Parts of the US public square have been overwhelmed by a chilling force. The new racialism manifests in Victorian ways with dire consequences for that nation and ours.
Seattle’s Capitol Hill Organized Protest Zone (CHOP) – first called the ‘Capitol Hill Autonomous Zone’ (CHAZ) – is, at first glance, an original human experiment. It was forcefully established by #BlackLivesMatter (BLM) protesters in the aftermath of George Floyd’s killing to create a ‘cop-free’ zone to protect ‘black bodies’ from ‘systemic violence’.
On 21 June, a 19-year-old was killed in CHOP. Police reports indicate they were unable to respond to the shooting as they were blocked by protesters affiliated with the BLM CHOP establishment.
A few days earlier, on Friday 19 June, the atmosphere in a park located in the CHOP was different, almost tranquil. There was a commemoration of the abolition of slavery in the United States, accompanied by yoga and speeches to argue that slavery never really ended after all. A ‘black-out’ was established for the day.
This meant a cordon around part of the park was set up, guarded by white ‘allies’, inside of which only black people were allowed. You should watch the video above for an overview of the Juneteenth commemoration, and this 41 second video to see how ‘black-out’ enforcement worked. The idea of the ‘black-out’ in CHOP was to create a safe-zone inside a safe-zone where ‘black’ bodies would be uber-safe.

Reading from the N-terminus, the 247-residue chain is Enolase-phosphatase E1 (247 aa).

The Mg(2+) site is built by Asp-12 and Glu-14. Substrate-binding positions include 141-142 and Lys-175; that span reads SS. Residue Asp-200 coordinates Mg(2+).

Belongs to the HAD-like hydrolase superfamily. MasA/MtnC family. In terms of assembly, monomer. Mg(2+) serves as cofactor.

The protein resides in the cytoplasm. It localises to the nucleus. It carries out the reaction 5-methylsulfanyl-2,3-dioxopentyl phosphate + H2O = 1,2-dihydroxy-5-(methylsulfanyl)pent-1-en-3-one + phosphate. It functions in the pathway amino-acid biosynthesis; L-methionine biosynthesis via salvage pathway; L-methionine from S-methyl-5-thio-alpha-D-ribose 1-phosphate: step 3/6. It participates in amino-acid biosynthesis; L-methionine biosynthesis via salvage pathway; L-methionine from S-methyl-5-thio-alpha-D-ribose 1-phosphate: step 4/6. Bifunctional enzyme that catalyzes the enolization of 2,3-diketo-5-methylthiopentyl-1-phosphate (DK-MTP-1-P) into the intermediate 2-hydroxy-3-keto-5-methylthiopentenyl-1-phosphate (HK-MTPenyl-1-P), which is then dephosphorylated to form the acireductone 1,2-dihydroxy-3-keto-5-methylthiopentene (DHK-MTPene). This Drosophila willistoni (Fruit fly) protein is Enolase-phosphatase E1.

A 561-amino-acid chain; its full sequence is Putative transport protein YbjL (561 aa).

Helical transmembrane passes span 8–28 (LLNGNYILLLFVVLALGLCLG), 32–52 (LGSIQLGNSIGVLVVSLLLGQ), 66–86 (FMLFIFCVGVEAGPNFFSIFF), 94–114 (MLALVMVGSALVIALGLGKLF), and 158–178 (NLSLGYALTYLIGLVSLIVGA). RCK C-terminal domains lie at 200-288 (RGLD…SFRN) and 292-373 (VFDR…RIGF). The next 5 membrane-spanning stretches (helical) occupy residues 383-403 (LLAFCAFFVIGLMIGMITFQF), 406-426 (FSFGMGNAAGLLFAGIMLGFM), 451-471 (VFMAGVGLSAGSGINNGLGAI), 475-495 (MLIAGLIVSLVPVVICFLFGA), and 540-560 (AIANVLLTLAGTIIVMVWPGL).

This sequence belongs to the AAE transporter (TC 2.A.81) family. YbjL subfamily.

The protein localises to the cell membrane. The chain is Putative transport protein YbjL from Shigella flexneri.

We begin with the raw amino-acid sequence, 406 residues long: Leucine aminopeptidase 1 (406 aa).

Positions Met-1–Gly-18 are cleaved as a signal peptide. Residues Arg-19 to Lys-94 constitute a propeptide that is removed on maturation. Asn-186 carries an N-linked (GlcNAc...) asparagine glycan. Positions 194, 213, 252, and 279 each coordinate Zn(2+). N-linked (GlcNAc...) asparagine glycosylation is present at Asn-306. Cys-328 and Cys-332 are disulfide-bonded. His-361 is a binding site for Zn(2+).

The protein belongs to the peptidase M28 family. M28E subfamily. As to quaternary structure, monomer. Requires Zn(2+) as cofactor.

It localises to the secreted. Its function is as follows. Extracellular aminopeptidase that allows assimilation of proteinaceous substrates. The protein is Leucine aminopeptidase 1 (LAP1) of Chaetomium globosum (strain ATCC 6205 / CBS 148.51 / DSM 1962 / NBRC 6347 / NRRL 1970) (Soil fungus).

South Africans will find it easy to compare the blacks-only park, guarded by whites, to apartheid, with its designated ‘Bantustan’ areas where black people were supposedly protected from the oppressive forces of capital and modernity, where celebrating ‘their own music’ and spiritual rituals was ostensibly what white ‘protectors’ were trying to safeguard.
And yet the comparison falls short. The architects and primary enforcers of apartheid clearly meant to deny black people property and power in perpetuity. Talk of safeguarding black culture was mostly a ruse. This is totally unlike CHOP, where calls for all white people to give the nearest black person $10 (just as a start) are met with applause.
If white people in CHOP are supposed to give away their money, surrender all power unless they play guardian to blacks-only spaces, and stay silent in the meanwhile, one might wonder why so many do it. What is in it for them?
History of white supremacy
One way to answer this question requires looking back on the history of white supremacy, particularly in the United Kingdom (UK).